“Ladies and Gentlemen, there is a Freedom Fighter on your plane…and we’d like to recognize their courage today before we take off.”
Imagine if this was how the announcements sounded when your plane took off. This is what I wished I could hear as I flew home Wednesday after a whirlwind 48 hour trip to St. Louis to present Fargesn at the Eden Seminary Spring Convocation “Forward Through Ferguson: Prophetic and Pastoral Visions.”
It was a good trip. I had been nervous, as I always am, but it was both sobering and energizing to reconnect with some of the people in the films, the community, and our supporters.
The Reverend Deb Krause, Dean of Eden Seminary, had invited us for this event to offer a non-Christian and grassroots perspective to this gathering of Christian clergy and seminarians. The keynote speaker was the famous Biblical scholar Walter Brueggemann. Though I was personally intimidated by the Convocation’s line-up, it felt right that two of my favorite “prophetic visioners” (and two of my favorite people) had agreed to be on the Fargesn panel, KB Frazier and Brittany Ferrell. Our film shorts and panel were the evening “entertainment.” We showed a couple of shorts and then we started off by talking about our spiritual basis for our activism.
When the question came to Brittany, she said “I really can’t believe in much. I can’t believe in much while one church on one side of the Delmar Divide is falling down and the one directly on the other side is just fine. I really don’t believe in much. But I believe in telling the truth.”
For a while I have had I a post-it on my Fargesn binder that quotes something Brittany tweeted after this summer: “Just tell the fucking truth.” This is essentially the Fargesn Media mission statement, including the raw emotion and expletives. Telling the truth is what keeps me going. Brave people in St. Louis and Ferguson risked everything to tell the truth to the world about racism in this country and a lot of them have suffered severely as a result. That entire story needs to be recorded and heard as often as possible. We owe them that.
It’s really hard for me to leave St. Louis because it’s really difficult to leave such a place of intense honesty. This time I had to leave right away so I could go back to school, and it was rough. The next morning, I avoided sitting at my plane gate as long as possible.
When I finally walked over to the gate, I saw someone standing off to the side who I thought I recognized. But I had never met him, and I didn’t want to bother him or make things awkward.
But I took a deep breath, stepped out of line and asked him, “Hi, are you Jonathan Butler?”
“Yes,” he replied. My eyes welled up with tears as we shook hands and I stammered a bit in of the famous University of Missouri hunger striker. I took a deep breath, collected myself and said, “I just really wanted to say hello and thank you for your sacrifices.”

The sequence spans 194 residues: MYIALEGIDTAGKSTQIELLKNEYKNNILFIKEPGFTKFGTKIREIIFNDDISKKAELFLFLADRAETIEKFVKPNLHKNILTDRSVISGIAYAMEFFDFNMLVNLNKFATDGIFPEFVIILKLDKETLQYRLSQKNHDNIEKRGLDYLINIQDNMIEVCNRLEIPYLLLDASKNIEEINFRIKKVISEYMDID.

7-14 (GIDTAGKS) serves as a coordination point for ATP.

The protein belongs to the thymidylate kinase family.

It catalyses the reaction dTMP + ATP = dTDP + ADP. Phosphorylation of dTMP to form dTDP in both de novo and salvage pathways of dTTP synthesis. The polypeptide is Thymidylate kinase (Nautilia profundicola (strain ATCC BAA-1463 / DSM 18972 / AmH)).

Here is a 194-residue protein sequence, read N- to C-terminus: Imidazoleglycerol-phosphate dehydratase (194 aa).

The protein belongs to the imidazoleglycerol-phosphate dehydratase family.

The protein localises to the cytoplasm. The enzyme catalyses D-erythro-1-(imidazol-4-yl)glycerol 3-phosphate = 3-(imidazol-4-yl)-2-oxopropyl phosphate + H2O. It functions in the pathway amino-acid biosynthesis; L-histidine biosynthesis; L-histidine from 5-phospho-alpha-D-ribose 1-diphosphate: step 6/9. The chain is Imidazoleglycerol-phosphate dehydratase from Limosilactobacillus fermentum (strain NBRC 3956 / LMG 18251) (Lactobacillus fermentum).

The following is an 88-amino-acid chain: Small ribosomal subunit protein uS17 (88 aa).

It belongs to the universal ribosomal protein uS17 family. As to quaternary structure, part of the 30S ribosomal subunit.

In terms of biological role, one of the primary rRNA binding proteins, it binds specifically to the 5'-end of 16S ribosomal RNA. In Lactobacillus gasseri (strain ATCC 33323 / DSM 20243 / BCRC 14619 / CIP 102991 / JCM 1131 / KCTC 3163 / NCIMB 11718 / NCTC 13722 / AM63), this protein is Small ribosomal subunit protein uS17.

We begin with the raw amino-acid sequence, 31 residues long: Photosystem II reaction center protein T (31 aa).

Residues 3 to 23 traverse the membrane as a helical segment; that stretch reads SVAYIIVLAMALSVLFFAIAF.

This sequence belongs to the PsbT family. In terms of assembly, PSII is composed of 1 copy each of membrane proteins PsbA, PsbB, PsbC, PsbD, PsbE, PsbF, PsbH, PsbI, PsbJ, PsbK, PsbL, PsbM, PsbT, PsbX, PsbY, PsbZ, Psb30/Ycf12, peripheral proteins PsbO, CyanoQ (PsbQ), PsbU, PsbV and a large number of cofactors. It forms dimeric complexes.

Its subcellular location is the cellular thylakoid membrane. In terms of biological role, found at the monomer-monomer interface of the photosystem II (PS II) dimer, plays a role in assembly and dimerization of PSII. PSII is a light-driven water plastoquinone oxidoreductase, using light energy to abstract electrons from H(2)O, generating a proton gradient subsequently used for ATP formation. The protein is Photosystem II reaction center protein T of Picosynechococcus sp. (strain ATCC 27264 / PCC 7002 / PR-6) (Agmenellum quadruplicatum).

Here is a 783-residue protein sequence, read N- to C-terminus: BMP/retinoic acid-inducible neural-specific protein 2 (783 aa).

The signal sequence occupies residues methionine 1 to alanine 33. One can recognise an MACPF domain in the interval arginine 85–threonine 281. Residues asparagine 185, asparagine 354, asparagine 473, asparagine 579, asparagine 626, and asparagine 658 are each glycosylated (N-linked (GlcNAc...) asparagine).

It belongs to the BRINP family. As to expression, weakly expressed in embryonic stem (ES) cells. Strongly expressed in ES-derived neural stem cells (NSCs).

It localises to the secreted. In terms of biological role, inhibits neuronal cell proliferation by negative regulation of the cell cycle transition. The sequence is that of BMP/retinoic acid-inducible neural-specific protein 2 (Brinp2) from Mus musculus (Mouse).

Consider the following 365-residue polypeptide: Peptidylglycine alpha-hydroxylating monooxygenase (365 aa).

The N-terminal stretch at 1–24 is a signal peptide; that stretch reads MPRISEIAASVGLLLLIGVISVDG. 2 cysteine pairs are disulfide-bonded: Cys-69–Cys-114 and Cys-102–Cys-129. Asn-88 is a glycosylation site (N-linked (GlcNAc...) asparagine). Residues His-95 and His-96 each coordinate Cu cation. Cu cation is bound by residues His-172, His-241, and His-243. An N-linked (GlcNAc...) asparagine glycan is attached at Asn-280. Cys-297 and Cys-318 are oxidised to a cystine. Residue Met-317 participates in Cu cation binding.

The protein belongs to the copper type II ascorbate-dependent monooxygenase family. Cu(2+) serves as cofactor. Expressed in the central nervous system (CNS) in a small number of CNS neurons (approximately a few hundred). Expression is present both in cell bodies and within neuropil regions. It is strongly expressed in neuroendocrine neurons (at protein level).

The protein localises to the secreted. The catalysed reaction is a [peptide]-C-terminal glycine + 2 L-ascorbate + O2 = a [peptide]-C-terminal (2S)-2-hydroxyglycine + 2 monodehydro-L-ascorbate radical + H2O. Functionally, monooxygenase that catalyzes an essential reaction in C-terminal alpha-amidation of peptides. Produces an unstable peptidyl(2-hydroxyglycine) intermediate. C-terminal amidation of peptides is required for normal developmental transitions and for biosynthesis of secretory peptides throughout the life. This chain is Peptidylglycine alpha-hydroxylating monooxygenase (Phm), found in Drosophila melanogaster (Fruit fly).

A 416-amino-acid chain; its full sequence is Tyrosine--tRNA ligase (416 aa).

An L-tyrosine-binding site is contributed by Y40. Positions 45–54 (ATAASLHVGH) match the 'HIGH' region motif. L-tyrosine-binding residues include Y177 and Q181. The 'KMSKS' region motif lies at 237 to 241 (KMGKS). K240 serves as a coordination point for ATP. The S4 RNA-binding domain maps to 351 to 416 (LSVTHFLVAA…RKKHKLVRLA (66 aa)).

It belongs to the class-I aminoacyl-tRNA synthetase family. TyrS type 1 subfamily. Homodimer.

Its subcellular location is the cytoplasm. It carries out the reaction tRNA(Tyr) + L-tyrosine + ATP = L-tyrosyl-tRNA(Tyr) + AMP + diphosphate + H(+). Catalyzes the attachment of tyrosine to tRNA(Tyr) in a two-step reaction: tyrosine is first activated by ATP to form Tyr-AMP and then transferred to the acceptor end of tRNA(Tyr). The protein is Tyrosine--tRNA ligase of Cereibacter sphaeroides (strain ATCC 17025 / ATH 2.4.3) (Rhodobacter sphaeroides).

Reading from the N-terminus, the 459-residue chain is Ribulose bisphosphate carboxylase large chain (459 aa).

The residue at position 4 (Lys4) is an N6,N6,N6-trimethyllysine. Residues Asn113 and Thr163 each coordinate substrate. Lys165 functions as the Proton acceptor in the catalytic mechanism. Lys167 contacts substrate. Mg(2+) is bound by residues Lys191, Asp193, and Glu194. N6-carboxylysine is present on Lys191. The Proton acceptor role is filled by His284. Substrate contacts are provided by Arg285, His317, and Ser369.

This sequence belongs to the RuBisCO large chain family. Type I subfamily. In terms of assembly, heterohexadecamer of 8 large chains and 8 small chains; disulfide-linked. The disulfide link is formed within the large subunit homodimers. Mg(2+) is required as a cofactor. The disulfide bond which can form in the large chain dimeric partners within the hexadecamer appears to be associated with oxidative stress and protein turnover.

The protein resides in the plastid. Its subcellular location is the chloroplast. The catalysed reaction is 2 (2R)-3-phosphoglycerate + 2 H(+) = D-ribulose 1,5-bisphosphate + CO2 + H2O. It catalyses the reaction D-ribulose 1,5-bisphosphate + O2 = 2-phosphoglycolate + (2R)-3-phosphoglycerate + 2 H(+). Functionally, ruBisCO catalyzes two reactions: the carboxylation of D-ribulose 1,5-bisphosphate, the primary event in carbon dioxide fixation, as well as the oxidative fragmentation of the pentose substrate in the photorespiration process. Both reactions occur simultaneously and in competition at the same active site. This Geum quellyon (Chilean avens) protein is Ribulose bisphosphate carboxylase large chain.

I told him my name and my role and some of our mutual friends and acquaintances. We exchanged cards. We chatted briefly as we got on the plane. He was warm and friendly. I told him a lot of people had prayed for him and continue to pray for him. I promised to show him around if he’s ever in Philadelphia. We shook hands again and took our separate seats.
As flight announcements were made, I remembered it would be typical at this point for active-duty military on board to be recognized and thanked for their service. I wondered, what if we started off our plane rides by telling a fuller truth? What if we started by thanking any military members on board and the people who defend our freedom in the street, on the picket line, in the classroom?
What if we remembered that all around us are people who have been willing to die for their beliefs, who have organized Big 10 football teams to go on strike, who have through sheer courage and steadfastness brought entire systems to their knees? What would our world be like if we actively remembered that these freedom fighters are all around us, at all times? They are on our planes, in our classrooms, in our congregations. They are us. They are everyday people doing extraordinary things.
Everywhere can be a place for telling the truth. I believe that the more people we reach through films, podcasts, classroom materials, and public events, the more people will know that there are freedom fighters all around them. And if we tell it enough, then maybe someday, it won’t be a joke to imagine that Delta Airlines will thank these folks right along with the other veterans of wars fought for this country. I will keep imagining a day when I get on a plane and hear,
“Folks, we’d like to recognize our active duty freedom fighters on this plane. Jonathan Butler, Brittany Ferrell, Koach Baruch Frazier, thank you for your courage and contribution to our country. Thank you for making us tell the truth that set us free. Now please, sit back, relax, and enjoy this flight.”